By Michael Atkinson
By Luke Winkie
By Steve Weinstein
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By Brian McManus
By Dan McQuade
By Dan McQuade
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"Two weeks ago, Action Bronson showed up at my crib in Williamsburg with a 1995 BMW 5 Series wagon tattooed on his forearm," says Party Supplies, a producer signed to the clued-in Fool's Gold label. It's a midweek morning, and Party Supplies (real name: Justin Nealis) has been up all night posing for the cover artwork for Blue Chips, his '80s-inspired mixtape with Bronson. Sitting in the Blue Roost Café in Prospect Lefferts Gardens, he stops stirring his coffee, pulls out his iPhone, and searches for a photo of Bronson's tat. "He has that car," he adds, "and as soon as I saw him pull up in the champagne 5 Series wagon, I knew that in a car, that is Bronson." With that, he cracks a wry smile.
Party Supplies has good reason to beam: Action Bronson is New York City's secret hip-hop hope. A Flushing lifer and former chef, Bronson's buzz began after he uploaded videos of two songs, "Shiraz" and "Imported Goods," to YouTube back in 2010. The lo-fi clips were shot on location around New York (the latter flick is rendered as a street-level tourist's guide to Flushing), and they struck a note with those in thrall with the traditions of hometown hip-hop but looking for something fresh and updated. It helped Bronson's cause that he cultivates a distinctive look. He sports full-length leather jackets with shorts and maintains a bushy, ginger beard that he has boasted has him "heavy-bearded like I'm Jesus." His raps are characterized by a colorful and quirky phrasing—say, imploring that someone "tailor me a leather suit on some Jodeci shit."
In person and in verse, Bronson radiates a force of personality that's undeniable. With Blue Chips, and its association with a label that in the past has helped boost the careers of acts with hip appeal like Kid Cudi, Danny Brown, and Kid Sister, those in Bronson's corner are hoping he can shimmy along from being seen as an excellent player on the underground hip-hop circuit to something of a star in the making.
Holed up at home later that evening, Bronson is in the middle of a weed-smoking session that has him coughing uproariously as he talks about his hopes for Blue Chips. "I feel like Fool's Gold's people already always fuck with me," he says when asked if his team-up with Party Supplies will endear him to a new crowd. "Every day, I get some sort of message from new people saying they found out about me. I think this project is going to reach a bigger audience because it's free, though." (Blue Chips is facilitated by Reebok's pockets and named after the 1994 Nick Nolte–starring flick that, handily, also has the Reebok-sponsored Shaquille O'Neal in its cast—although Party Supplies says they chose the title because the movie "is about the NCAA and paying players to lose and win, and a lot of payola is going on in rap.")
"When we're in Williamsburg, everyone knows him," Party Supplies agrees. "They come up to the table while we're eating; they want a picture with him. I mean, inside, Bronson is, like, the original hipster. When all these hipsters say, 'Let me get the Carhartt tattoo,' he actually does it. He's got the Jason Giambi sunglasses [tattooed] on his arm. He is what he talks about."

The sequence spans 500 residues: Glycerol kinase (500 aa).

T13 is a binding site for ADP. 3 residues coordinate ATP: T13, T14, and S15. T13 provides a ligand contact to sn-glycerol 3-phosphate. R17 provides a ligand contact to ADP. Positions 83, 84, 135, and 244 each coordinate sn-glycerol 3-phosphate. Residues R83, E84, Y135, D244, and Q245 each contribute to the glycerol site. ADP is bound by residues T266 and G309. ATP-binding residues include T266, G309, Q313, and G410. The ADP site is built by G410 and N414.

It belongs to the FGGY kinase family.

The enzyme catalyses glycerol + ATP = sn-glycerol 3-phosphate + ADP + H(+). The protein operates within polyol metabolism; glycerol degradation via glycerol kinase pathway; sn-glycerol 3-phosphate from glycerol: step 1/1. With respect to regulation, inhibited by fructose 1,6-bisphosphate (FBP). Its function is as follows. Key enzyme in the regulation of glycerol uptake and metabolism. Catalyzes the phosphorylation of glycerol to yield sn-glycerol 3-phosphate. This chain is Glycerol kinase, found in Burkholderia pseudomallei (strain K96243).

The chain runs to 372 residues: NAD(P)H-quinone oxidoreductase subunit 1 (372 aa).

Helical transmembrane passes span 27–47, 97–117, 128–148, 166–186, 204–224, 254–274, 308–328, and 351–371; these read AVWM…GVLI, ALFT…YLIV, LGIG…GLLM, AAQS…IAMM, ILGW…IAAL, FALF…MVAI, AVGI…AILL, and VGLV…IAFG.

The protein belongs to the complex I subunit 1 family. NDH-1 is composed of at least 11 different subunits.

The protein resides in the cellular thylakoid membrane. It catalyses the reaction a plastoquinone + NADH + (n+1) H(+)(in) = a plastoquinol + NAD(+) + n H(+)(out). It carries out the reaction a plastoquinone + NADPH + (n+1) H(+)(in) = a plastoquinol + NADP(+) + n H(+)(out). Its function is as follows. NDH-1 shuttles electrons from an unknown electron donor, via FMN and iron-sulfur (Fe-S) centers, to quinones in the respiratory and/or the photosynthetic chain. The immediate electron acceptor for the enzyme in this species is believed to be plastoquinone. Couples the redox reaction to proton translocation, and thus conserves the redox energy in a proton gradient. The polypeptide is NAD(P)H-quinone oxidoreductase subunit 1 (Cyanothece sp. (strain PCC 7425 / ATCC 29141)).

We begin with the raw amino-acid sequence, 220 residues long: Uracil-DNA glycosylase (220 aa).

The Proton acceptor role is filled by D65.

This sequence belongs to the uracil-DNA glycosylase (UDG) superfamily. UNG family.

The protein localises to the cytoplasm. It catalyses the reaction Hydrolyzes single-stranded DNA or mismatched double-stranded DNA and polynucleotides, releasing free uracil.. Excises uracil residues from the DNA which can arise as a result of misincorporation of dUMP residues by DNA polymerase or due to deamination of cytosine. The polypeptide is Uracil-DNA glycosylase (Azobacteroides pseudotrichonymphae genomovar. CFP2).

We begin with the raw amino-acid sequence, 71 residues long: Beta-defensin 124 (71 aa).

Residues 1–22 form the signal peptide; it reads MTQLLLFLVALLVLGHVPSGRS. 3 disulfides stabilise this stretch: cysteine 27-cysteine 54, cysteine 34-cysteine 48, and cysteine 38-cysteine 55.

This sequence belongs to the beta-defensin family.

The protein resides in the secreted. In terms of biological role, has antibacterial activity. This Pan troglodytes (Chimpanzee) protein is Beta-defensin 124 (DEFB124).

This parallel between Bronson's rhymes and his personality is striking. He says the recording process for Blue Chips involved sitting down with Party Supplies in front of a computer and having "a YouTube party." The duo came up with ridiculous phrases—"a 100-acre burgundy carpet"—and searched for them on the streaming-video site, then clicked until they unearthed something like "an old Indian pop song with 45-year-old Indian men doing funny dances." Once they struck gold, Party Supplies would plug his MPC sampler directly into the headphone port of his computer and loop the found footage while Bronson wrote his raps. Listening to Blue Chips, the vibe of spontaneity and creative playfulness is made plain. (The Indian song is used in the project's title track.)
Although Blue Chips charms with its series of skewed and preposterous references—at one point, Bronson becomes "Randy Quaid with the turtleneck"; he also raps about a $17,000 pen—at its heart is a specifically New York City take on the '80s where, as Party Supplies puts it, "things can go dark very quickly, so there's all these characters who have been snorting heroin for 30 years." Bronson adds, "It's songs about shifty backstreet walkers and runaways." It's an astute layering: The ostentatiousness and consumption catch the ear, but after a few listens, the frayed threads emerge. It's that thoroughly New York experience where a situation flips at the turn of a corner.
Swilling down the last of his now-tepid coffee, Party Supplies sums up Bronson's appeal: "A lot of people are bullshitting and just go home at the end of the day 'cause it's an act, but every now and then, you get people who really live like that." Bronson, he says, is the genuine artifact. "Not to say he's living all of the exotic references in his lyrics," he adds, "but he's a rap guy." And rap guys are built for New York.